During a divorce, all the decisions made are based on information available at the time. This snapshot of a Kentucky family’s life often cannot predict how the future will unfold. A parent who did not have a substance abuse issue at the time could develop one later, which could endanger the children. Modifying the parties’ child custody agreement could be a way to protect the children.
The parent alleging the substance abuse will need to provide evidence to the court that the other parent does have an active substance abuse problem. In addition, it will be necessary to show that the problem makes it difficult for the addicted parent to care for the children. If those two factors are proved, then the judge can modify the child custody agreement.
The court may alter the other parent’s access to the children and may also order supervised visitation depending on the circumstances. However, the court does not necessarily have to stop there. As part of the modified order, the court may let the parent suffering from an addiction know that the modifications will remain in place until he or she can show successfully completes a substance abuse program and/or counseling.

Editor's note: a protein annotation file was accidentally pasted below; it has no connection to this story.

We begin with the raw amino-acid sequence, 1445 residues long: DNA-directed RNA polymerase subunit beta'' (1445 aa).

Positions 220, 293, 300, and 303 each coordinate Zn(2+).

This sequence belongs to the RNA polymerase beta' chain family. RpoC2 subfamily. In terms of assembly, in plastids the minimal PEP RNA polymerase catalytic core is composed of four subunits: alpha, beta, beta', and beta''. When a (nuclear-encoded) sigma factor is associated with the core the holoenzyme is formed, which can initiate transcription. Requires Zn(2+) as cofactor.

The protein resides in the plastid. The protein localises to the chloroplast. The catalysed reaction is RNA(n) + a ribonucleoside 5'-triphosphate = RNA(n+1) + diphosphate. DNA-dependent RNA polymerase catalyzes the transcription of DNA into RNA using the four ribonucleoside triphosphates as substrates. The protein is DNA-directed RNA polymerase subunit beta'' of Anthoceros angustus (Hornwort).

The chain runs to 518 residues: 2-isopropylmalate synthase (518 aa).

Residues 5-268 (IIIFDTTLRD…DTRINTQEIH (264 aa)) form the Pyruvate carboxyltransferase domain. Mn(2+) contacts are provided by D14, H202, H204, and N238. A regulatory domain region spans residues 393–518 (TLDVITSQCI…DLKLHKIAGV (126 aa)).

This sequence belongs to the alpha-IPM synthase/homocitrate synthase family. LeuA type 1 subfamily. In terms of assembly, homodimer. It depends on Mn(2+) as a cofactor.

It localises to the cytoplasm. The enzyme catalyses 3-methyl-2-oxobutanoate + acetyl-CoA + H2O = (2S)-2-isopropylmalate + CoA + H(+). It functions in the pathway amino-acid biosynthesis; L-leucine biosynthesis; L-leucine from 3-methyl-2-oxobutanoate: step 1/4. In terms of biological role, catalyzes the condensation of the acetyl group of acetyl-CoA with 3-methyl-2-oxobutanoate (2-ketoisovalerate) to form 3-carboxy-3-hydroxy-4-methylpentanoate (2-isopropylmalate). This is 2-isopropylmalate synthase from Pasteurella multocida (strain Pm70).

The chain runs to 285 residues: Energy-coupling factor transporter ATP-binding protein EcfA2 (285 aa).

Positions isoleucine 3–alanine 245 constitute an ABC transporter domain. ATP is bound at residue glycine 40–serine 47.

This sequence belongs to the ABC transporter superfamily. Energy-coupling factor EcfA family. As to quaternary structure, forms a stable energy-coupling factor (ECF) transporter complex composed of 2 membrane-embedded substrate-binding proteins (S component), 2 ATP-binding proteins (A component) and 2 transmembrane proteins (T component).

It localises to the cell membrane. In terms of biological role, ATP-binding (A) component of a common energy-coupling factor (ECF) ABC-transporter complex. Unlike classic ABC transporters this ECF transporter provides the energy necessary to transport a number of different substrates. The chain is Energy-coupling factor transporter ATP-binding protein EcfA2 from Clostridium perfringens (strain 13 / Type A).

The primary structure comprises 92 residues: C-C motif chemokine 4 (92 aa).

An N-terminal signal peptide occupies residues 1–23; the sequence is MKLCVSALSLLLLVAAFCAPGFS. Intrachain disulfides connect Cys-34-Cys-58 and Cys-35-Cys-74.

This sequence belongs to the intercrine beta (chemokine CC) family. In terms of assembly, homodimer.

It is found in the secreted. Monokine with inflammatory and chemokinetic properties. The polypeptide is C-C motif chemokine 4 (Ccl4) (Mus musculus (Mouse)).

It can be difficult for the Kentucky parent wanting to modify an existing child custody agreement to come to this decision. After all, he or she is contemplating limiting the children access to a parent they love. However, in the best interests of the children and their safety, it may be necessary to take this step and could be the impetus the other parent needs in order to conquer his or her substance abuse issue and move forward into a better future that may once again involve spending quality time with the children.